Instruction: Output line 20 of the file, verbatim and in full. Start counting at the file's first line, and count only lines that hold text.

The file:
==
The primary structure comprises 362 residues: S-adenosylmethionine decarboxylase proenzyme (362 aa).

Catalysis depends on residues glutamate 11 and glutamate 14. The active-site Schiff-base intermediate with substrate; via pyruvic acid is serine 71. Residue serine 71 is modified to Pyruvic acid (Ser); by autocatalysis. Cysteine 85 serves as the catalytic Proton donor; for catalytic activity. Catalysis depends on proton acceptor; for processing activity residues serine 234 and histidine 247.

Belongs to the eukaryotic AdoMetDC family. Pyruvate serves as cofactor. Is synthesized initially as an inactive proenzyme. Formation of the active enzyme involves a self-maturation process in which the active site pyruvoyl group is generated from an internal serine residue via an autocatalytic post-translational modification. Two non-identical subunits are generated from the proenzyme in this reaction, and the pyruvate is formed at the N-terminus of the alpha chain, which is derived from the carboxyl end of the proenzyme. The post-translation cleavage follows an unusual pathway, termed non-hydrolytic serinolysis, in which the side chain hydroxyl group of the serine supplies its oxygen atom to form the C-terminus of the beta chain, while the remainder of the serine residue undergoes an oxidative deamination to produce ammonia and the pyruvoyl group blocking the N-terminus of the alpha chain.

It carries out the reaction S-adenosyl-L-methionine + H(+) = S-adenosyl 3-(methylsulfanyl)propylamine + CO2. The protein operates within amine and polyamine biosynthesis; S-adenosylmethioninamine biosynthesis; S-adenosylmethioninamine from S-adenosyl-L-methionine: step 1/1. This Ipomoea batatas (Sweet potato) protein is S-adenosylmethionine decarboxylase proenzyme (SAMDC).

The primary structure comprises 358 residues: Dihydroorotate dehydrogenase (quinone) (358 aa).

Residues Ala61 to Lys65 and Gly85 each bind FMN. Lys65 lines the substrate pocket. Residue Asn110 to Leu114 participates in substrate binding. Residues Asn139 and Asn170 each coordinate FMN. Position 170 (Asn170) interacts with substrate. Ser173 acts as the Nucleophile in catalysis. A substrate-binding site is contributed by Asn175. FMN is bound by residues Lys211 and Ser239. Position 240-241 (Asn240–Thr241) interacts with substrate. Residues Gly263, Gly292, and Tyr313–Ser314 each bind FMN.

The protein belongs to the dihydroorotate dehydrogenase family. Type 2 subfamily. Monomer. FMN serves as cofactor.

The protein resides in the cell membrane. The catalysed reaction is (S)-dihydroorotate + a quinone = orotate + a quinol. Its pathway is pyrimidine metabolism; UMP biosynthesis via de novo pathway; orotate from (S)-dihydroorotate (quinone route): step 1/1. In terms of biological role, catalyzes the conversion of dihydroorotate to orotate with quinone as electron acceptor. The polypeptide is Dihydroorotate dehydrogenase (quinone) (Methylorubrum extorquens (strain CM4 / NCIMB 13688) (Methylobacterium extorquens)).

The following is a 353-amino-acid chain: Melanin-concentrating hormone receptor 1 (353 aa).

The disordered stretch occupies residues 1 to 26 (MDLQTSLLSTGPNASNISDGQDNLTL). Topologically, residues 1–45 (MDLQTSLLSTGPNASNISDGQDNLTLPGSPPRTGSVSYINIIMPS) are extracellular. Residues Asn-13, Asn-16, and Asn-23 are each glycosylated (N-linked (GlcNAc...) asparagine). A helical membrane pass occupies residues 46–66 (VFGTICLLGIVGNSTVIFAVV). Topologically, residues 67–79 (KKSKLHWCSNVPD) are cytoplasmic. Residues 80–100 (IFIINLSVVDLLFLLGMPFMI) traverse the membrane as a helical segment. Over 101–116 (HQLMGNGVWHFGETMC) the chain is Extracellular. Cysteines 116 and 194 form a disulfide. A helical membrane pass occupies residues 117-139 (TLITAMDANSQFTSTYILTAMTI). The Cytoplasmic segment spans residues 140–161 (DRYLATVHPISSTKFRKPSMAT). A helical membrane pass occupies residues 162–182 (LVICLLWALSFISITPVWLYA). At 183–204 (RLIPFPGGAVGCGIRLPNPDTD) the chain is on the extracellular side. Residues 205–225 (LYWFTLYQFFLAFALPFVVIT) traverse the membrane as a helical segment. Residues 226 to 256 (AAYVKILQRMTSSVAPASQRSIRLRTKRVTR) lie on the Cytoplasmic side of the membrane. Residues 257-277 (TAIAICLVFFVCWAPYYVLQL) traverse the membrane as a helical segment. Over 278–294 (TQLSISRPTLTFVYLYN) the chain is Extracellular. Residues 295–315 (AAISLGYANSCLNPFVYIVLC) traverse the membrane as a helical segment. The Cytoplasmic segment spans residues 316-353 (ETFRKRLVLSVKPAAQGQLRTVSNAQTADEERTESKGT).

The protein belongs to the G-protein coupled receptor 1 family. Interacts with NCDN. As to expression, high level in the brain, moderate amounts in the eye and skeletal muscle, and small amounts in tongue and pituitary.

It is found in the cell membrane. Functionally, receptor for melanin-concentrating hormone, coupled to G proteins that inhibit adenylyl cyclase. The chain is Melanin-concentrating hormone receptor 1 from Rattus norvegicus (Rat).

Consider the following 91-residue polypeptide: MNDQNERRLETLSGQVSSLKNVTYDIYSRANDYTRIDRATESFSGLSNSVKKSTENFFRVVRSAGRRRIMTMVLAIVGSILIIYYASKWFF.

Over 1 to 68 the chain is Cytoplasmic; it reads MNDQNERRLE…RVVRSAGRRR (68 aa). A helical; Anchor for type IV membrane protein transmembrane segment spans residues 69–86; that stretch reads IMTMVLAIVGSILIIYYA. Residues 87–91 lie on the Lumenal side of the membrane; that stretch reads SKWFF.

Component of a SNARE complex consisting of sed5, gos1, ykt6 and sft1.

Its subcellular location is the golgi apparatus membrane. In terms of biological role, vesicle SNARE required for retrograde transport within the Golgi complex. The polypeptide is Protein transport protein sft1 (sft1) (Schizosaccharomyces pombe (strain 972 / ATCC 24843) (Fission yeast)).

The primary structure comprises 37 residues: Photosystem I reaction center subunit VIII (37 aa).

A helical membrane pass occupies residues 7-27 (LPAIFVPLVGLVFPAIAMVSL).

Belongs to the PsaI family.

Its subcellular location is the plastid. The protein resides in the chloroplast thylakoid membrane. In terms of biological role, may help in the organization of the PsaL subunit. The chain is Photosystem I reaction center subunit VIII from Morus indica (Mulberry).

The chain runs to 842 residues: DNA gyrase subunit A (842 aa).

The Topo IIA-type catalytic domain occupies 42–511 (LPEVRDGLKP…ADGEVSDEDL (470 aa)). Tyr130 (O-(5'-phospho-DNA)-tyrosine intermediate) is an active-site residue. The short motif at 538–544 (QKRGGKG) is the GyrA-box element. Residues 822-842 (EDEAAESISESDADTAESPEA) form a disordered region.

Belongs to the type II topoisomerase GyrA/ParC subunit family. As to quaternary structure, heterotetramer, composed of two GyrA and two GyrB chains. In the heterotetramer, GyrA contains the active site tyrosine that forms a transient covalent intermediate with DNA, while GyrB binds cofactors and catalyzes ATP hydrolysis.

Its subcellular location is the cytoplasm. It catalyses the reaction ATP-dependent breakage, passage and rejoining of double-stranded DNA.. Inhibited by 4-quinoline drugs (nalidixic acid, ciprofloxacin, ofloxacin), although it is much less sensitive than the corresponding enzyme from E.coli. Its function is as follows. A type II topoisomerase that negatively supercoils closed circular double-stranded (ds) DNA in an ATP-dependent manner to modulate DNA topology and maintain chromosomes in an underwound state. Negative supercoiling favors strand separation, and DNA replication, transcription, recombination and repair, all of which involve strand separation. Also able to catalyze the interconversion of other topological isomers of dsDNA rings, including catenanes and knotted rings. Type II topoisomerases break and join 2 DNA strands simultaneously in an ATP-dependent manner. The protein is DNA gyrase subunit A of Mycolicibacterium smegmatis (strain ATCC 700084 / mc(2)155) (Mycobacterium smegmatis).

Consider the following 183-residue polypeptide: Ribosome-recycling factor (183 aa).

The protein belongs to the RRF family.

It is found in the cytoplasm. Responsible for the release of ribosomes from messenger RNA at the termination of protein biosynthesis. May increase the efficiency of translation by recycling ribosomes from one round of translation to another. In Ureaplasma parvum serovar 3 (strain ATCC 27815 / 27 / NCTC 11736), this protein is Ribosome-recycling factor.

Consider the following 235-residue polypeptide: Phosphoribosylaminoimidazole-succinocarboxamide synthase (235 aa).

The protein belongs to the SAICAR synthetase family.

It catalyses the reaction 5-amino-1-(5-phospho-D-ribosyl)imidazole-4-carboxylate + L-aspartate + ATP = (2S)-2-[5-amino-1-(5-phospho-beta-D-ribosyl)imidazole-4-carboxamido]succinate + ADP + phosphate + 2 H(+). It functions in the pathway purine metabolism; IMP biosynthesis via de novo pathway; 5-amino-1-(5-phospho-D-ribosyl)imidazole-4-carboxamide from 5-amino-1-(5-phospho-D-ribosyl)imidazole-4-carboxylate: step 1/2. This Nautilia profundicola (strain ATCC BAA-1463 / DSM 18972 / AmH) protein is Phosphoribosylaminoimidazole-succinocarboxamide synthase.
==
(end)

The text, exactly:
Its subcellular location is the plastid. The protein resides in the chloroplast thylakoid membrane. In terms of biological role, may help in the organization of the PsaL subunit. The chain is Photosystem I reaction center subunit VIII from Morus indica (Mulberry).